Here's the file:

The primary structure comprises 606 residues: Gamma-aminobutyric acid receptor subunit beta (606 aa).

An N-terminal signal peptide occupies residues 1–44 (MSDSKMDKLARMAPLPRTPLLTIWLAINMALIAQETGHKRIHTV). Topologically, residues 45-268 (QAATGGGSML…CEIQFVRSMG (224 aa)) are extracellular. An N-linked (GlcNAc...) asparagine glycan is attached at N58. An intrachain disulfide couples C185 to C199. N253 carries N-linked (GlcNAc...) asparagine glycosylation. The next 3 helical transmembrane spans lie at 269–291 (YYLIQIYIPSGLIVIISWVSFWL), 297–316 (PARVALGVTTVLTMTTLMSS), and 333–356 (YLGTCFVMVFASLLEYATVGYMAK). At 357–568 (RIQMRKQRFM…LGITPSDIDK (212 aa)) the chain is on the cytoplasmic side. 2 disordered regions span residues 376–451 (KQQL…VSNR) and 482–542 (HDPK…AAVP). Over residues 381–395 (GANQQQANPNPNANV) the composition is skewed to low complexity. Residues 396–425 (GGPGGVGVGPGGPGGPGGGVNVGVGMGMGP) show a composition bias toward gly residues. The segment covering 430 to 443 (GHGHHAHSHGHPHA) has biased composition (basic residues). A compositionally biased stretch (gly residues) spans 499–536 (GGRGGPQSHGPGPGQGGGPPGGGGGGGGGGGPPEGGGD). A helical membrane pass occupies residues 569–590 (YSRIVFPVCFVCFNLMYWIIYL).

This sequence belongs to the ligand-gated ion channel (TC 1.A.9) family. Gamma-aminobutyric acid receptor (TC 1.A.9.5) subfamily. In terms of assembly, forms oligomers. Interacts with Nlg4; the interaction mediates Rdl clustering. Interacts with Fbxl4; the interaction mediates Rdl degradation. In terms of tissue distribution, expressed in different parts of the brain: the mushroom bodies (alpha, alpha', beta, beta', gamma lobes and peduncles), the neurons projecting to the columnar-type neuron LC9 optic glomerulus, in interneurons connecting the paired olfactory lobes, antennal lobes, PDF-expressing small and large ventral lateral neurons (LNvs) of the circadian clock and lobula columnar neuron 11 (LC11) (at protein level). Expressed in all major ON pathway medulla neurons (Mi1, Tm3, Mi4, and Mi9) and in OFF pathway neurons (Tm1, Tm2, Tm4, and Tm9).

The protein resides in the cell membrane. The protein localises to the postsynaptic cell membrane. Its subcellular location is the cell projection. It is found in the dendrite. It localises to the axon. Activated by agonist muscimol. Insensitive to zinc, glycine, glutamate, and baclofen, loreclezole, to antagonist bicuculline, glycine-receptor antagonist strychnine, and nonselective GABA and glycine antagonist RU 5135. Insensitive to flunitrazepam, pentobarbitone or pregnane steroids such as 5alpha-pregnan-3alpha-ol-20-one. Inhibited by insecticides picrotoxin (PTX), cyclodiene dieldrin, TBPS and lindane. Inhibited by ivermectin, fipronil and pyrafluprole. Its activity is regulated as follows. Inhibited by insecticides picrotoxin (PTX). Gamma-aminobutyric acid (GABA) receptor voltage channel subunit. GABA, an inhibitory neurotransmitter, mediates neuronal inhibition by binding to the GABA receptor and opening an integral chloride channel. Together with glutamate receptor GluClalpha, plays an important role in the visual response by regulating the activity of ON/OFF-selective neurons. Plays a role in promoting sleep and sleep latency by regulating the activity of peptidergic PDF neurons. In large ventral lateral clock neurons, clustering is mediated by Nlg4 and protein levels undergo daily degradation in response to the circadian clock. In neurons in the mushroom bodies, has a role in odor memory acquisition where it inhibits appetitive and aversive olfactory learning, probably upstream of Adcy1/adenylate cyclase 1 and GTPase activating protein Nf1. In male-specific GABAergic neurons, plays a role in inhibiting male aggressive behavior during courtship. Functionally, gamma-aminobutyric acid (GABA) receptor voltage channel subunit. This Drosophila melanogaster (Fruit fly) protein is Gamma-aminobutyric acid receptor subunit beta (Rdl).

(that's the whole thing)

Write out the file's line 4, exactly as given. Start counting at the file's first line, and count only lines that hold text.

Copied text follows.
The protein resides in the cell membrane. The protein localises to the postsynaptic cell membrane. Its subcellular location is the cell projection. It is found in the dendrite. It localises to the axon. Activated by agonist muscimol. Insensitive to zinc, glycine, glutamate, and baclofen, loreclezole, to antagonist bicuculline, glycine-receptor antagonist strychnine, and nonselective GABA and glycine antagonist RU 5135. Insensitive to flunitrazepam, pentobarbitone or pregnane steroids such as 5alpha-pregnan-3alpha-ol-20-one. Inhibited by insecticides picrotoxin (PTX), cyclodiene dieldrin, TBPS and lindane. Inhibited by ivermectin, fipronil and pyrafluprole. Its activity is regulated as follows. Inhibited by insecticides picrotoxin (PTX). Gamma-aminobutyric acid (GABA) receptor voltage channel subunit. GABA, an inhibitory neurotransmitter, mediates neuronal inhibition by binding to the GABA receptor and opening an integral chloride channel. Together with glutamate receptor GluClalpha, plays an important role in the visual response by regulating the activity of ON/OFF-selective neurons. Plays a role in promoting sleep and sleep latency by regulating the activity of peptidergic PDF neurons. In large ventral lateral clock neurons, clustering is mediated by Nlg4 and protein levels undergo daily degradation in response to the circadian clock. In neurons in the mushroom bodies, has a role in odor memory acquisition where it inhibits appetitive and aversive olfactory learning, probably upstream of Adcy1/adenylate cyclase 1 and GTPase activating protein Nf1. In male-specific GABAergic neurons, plays a role in inhibiting male aggressive behavior during courtship. Functionally, gamma-aminobutyric acid (GABA) receptor voltage channel subunit. This Drosophila melanogaster (Fruit fly) protein is Gamma-aminobutyric acid receptor subunit beta (Rdl).